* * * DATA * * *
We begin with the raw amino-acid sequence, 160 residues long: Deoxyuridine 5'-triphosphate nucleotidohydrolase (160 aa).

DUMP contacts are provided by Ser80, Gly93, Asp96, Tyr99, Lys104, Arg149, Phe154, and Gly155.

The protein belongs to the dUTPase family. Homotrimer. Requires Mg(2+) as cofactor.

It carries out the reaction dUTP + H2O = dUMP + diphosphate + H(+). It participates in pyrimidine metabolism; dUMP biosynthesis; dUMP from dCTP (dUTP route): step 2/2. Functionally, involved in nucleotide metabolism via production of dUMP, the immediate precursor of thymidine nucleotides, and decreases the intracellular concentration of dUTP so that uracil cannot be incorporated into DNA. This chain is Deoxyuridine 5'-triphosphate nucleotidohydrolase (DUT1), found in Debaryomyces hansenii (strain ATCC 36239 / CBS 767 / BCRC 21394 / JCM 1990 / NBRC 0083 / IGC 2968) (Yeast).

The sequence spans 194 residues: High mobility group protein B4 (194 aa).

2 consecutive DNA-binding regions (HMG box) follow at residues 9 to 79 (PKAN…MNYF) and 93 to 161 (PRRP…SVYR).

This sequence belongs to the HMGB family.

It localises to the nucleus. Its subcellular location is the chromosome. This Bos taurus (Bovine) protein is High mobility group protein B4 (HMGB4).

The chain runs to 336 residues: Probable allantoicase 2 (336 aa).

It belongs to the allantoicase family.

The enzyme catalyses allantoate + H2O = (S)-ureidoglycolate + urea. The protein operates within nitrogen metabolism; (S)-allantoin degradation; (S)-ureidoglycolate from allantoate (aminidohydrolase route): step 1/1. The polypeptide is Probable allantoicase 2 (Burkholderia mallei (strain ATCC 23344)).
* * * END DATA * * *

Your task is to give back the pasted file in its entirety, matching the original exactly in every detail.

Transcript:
We begin with the raw amino-acid sequence, 160 residues long: Deoxyuridine 5'-triphosphate nucleotidohydrolase (160 aa).

DUMP contacts are provided by Ser80, Gly93, Asp96, Tyr99, Lys104, Arg149, Phe154, and Gly155.

The protein belongs to the dUTPase family. Homotrimer. Requires Mg(2+) as cofactor.

It carries out the reaction dUTP + H2O = dUMP + diphosphate + H(+). It participates in pyrimidine metabolism; dUMP biosynthesis; dUMP from dCTP (dUTP route): step 2/2. Functionally, involved in nucleotide metabolism via production of dUMP, the immediate precursor of thymidine nucleotides, and decreases the intracellular concentration of dUTP so that uracil cannot be incorporated into DNA. This chain is Deoxyuridine 5'-triphosphate nucleotidohydrolase (DUT1), found in Debaryomyces hansenii (strain ATCC 36239 / CBS 767 / BCRC 21394 / JCM 1990 / NBRC 0083 / IGC 2968) (Yeast).

The sequence spans 194 residues: High mobility group protein B4 (194 aa).

2 consecutive DNA-binding regions (HMG box) follow at residues 9 to 79 (PKAN…MNYF) and 93 to 161 (PRRP…SVYR).

This sequence belongs to the HMGB family.

It localises to the nucleus. Its subcellular location is the chromosome. This Bos taurus (Bovine) protein is High mobility group protein B4 (HMGB4).

The chain runs to 336 residues: Probable allantoicase 2 (336 aa).

It belongs to the allantoicase family.

The enzyme catalyses allantoate + H2O = (S)-ureidoglycolate + urea. The protein operates within nitrogen metabolism; (S)-allantoin degradation; (S)-ureidoglycolate from allantoate (aminidohydrolase route): step 1/1. The polypeptide is Probable allantoicase 2 (Burkholderia mallei (strain ATCC 23344)).